Export withdraws:       203425        ---        ---        ---          0
  BGP state:          Established
    Neighbor address: 38.104.127.1
    Neighbor AS:      174
    Neighbor ID:      66.28.1.143
    Neighbor caps:    refresh AS4
    Session:          external AS4
    Source address:   38.104.127.2
    Hold timer:       141/180
    Keepalive timer:  25/60

...

The above is an abbreviated list of the details of all the protocols. I am only showing you one peer, and cutting the rest for length. Its showing that this BGP session is Established, how long its been up for, which filters are being applied, the neighbor’s IP address, ASN, and the various number of routes pulled in, and announced out. This is the state you want a bgp session to be in. If it is not Established with route changes, then it is not up.

show what BGP peers are receiving announcements for a specific netblock

unsure how to do this in bird

show what routes we are exporting to a peer

bird> show route for 198.252.153.0/24
198.252.153.0/24   unreachable [static_bgp 2014-10-07] ! (10000)
bird> show route all export cogent
204.13.164.0/24    unreachable [static_bgp 2014-10-07] ! (10000)
	Type: static unicast univ
	BGP.origin: IGP
	BGP.as_path: 16652
	BGP.next_hop: 38.104.127.2
	BGP.local_pref: 500
198.252.153.0/24   unreachable [static_bgp 2014-10-07] ! (10000)
	Type: static unicast univ
	BGP.origin: IGP
	BGP.as_path: 16652
	BGP.next_hop: 38.104.127.2
	BGP.local_pref: 500
199.254.238.0/24   unreachable [static_bgp 2014-10-07] ! (10000)
	Type: static unicast univ
	BGP.origin: IGP
	BGP.as_path: 16652
	BGP.next_hop: 38.104.127.2
	BGP.local_pref: 500

show routes for specific IPs

bird> show route 161.0.161.0/24
161.0.161.0/24     via 38.104.127.1 on eth2 [cogent 16:56:44] * (500) [AS262237i]
                   via 38.104.127.1 on eth2 [swiftco 16:56:52 from 208.99.192.121] (100/?) [AS262237i]
bird> 

This shows that we have two different possibilities for getting to this IP, one is via cogent and has a higher preference (500) and one is via swiftco, with a lower preference. The fact that the 38.104.127.1 ip is there for both of these should not fool you, that is just our ‘router id’ – for some reason people say that this should be the ip address, instead of a useful name, I dont know why.

bird> show route 198.252.153.0/24
198.252.153.0/24   unreachable [static_bgp 2014-10-07] ! (10000)
bird> 

This is showing one of our ip blocks, and that it is configured as a static route, and not available via any of our feeds (because we are announcing it, instead of receiving it)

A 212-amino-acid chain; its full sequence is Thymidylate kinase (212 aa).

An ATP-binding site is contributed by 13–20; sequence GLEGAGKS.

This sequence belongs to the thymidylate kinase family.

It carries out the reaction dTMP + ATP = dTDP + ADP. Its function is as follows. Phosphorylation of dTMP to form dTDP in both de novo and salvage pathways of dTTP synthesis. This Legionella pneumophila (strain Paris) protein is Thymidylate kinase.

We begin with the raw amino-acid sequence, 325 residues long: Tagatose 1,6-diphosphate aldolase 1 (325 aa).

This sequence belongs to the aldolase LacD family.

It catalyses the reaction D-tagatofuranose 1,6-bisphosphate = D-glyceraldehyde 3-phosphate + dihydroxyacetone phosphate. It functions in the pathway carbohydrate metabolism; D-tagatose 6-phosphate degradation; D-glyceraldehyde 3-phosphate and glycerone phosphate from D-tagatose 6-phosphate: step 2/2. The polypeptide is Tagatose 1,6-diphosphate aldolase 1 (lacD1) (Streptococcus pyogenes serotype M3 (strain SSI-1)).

show what routes are advertised to what BGP peer:

The following shows what routes we are advertising to the bgp peer ‘cogent’ (defined in the peers.conf):

bird> show route export cogent
204.13.164.0/24    unreachable [static_bgp 2014-10-07] ! (10000)
198.252.153.0/24   unreachable [static_bgp 2014-10-07] ! (10000)
199.254.238.0/24   unreachable [static_bgp 2014-10-07] ! (10000)
bird> 

reloading

You can reload the configs and the filters, without restarting things completely. If you restart things completely, the routes are withdrawn and disappear from the internet, its much smoother to make changes without restarting.

Always check the configs before reloading:

bird> conf check
Reading configuration from /etc/bird/bird.conf
Configuration OK

If there is a syntax error, you will need to address that before reconfiguring, or things will not work right.

To reload the configuration do the following:

bird> configure
Reading configuration from /etc/bird/bird.conf
Reconfigured

Reloading can take a little bit to re-establish peers, and announce routes, so if you query the state immediately after reloading, you might not get what the quiescent state will be 30 seconds later, so keep that in mind.

route preferences

We had a situation where the route for one network was going out swiftco, because we are currently favoring routes out swiftco, but swiftco was returning that route to us, essentially causing a loop, and unreachability. To fix this, we needed to create an input filter for swiftco to set a lower preference for that network, so we would instead go out cogent. To do that, we first had to look at the swiftco peer definition to find what filters are applied (peers.conf):

### ASN 25700 Swiftco
protocol bgp swiftco from PEERS {
         description "Swiftco";
         source address 208.99.192.142;
         neighbor 208.99.192.121 as 25700;
         default bgp_local_pref 200;
         multihop 255;
         import filter bgp_in_swiftco;
         export filter bgp_out;
}

This shows us that there are two filters, one input and one export, and their names are ‘bgp_in_swiftco’ and ‘bgp_out’. Those filters are defined in the filters.conf file. In order to change the preference locally for that specific network, we had to create a filter condition that matched that network, and if it did, it set the preference value for that netowork. This is what the final filter looked like:

filter bgp_in_swiftco
        prefix as250_subnet;
{       
        if ! rt_import_all_asn(25700) then reject;
        if (net.len > 16) then
            bgp_local_pref=150;
        else
            bgp_local_pref=100;
        if net ~ [ 193.227.234.0/23+ ]
          then { bgp_local_pref=50; }
        accept;
}